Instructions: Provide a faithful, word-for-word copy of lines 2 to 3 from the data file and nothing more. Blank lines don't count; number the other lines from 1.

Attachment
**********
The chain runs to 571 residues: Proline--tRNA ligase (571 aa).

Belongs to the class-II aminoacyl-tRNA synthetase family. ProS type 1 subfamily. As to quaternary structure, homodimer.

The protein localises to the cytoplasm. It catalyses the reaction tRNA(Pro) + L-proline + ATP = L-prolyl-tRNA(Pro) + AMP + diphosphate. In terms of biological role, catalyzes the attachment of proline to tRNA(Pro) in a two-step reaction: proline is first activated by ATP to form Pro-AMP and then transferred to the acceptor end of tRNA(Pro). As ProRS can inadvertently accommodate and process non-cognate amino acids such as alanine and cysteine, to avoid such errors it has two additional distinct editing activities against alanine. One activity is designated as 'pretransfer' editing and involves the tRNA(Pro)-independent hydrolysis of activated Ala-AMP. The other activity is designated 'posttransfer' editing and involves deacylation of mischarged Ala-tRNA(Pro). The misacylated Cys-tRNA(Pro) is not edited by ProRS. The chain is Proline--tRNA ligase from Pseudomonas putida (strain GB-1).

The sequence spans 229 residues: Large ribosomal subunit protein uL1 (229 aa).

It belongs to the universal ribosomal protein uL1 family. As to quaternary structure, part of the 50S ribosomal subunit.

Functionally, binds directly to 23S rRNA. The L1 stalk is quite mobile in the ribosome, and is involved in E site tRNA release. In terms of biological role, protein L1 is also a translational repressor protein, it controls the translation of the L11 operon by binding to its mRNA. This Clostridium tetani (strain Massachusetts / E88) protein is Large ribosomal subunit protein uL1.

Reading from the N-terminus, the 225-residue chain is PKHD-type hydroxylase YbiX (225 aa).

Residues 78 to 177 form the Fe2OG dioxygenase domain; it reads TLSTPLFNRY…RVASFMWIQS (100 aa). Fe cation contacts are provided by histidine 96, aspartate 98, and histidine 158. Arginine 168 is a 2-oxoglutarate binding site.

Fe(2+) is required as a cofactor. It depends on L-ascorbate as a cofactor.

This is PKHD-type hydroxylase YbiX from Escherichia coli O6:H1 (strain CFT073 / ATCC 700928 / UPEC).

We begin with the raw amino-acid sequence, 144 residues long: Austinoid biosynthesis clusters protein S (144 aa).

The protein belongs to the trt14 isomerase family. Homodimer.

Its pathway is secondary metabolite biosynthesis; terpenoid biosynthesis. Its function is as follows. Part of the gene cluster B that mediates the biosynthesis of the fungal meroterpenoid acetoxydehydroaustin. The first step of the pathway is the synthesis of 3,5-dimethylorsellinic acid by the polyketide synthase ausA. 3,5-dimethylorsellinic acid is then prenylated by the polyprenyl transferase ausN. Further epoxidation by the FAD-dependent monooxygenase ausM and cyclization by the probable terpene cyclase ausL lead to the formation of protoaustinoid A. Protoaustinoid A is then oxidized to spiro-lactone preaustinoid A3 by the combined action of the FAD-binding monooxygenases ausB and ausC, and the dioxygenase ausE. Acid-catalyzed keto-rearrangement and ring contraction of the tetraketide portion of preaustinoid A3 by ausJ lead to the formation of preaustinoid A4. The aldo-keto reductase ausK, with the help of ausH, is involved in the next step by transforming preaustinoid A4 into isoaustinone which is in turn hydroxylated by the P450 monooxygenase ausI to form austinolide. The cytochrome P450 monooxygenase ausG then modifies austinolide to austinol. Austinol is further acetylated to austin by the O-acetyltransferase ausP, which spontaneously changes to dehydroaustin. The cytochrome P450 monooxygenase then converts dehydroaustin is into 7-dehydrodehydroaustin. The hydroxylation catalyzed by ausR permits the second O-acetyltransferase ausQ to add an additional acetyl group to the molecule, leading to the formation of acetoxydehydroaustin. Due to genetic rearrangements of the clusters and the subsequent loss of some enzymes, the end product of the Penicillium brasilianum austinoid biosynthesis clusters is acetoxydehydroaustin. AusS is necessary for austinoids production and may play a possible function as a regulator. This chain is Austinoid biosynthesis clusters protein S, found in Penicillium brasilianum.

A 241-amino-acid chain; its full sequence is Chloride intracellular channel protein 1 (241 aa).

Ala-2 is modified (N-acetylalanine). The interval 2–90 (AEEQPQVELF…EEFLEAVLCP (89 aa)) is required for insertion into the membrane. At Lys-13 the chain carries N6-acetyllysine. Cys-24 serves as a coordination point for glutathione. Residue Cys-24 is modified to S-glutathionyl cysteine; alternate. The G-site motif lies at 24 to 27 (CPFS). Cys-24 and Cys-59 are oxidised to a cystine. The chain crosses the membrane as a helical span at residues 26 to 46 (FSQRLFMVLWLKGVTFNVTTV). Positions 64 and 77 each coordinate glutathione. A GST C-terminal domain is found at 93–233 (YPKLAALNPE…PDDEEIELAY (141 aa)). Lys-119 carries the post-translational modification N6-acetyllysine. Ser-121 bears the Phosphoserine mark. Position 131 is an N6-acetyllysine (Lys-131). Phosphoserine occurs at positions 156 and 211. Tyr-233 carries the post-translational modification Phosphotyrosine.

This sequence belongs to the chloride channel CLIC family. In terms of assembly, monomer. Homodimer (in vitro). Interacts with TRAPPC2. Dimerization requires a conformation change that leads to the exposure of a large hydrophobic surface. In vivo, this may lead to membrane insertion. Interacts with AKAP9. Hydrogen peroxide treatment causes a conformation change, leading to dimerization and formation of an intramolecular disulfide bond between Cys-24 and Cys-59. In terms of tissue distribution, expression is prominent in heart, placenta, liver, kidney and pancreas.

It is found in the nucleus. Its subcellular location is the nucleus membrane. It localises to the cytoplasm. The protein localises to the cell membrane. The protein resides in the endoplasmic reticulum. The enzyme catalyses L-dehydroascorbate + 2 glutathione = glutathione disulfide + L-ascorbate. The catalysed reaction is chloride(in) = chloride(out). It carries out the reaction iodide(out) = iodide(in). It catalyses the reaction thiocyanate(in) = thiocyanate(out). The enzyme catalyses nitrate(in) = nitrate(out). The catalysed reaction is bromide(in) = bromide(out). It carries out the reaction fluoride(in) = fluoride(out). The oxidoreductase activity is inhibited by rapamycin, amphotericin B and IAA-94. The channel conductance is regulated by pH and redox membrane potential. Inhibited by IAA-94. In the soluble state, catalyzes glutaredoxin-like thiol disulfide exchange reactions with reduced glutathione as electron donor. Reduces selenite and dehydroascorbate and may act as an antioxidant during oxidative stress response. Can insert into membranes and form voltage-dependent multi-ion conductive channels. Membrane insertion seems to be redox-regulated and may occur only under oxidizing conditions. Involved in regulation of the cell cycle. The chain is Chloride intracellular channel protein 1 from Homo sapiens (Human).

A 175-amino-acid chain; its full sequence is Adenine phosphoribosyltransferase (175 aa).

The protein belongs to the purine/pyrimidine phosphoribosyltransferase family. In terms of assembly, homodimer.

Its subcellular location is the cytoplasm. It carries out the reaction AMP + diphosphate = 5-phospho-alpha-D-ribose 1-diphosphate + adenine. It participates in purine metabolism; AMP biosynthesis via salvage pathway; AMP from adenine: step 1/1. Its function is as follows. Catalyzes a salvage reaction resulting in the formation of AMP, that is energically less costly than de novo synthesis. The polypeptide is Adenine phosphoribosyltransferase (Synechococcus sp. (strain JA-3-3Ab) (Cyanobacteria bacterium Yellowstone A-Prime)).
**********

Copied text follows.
Belongs to the class-II aminoacyl-tRNA synthetase family. ProS type 1 subfamily. As to quaternary structure, homodimer.

The protein localises to the cytoplasm. It catalyses the reaction tRNA(Pro) + L-proline + ATP = L-prolyl-tRNA(Pro) + AMP + diphosphate. In terms of biological role, catalyzes the attachment of proline to tRNA(Pro) in a two-step reaction: proline is first activated by ATP to form Pro-AMP and then transferred to the acceptor end of tRNA(Pro). As ProRS can inadvertently accommodate and process non-cognate amino acids such as alanine and cysteine, to avoid such errors it has two additional distinct editing activities against alanine. One activity is designated as 'pretransfer' editing and involves the tRNA(Pro)-independent hydrolysis of activated Ala-AMP. The other activity is designated 'posttransfer' editing and involves deacylation of mischarged Ala-tRNA(Pro). The misacylated Cys-tRNA(Pro) is not edited by ProRS. The chain is Proline--tRNA ligase from Pseudomonas putida (strain GB-1).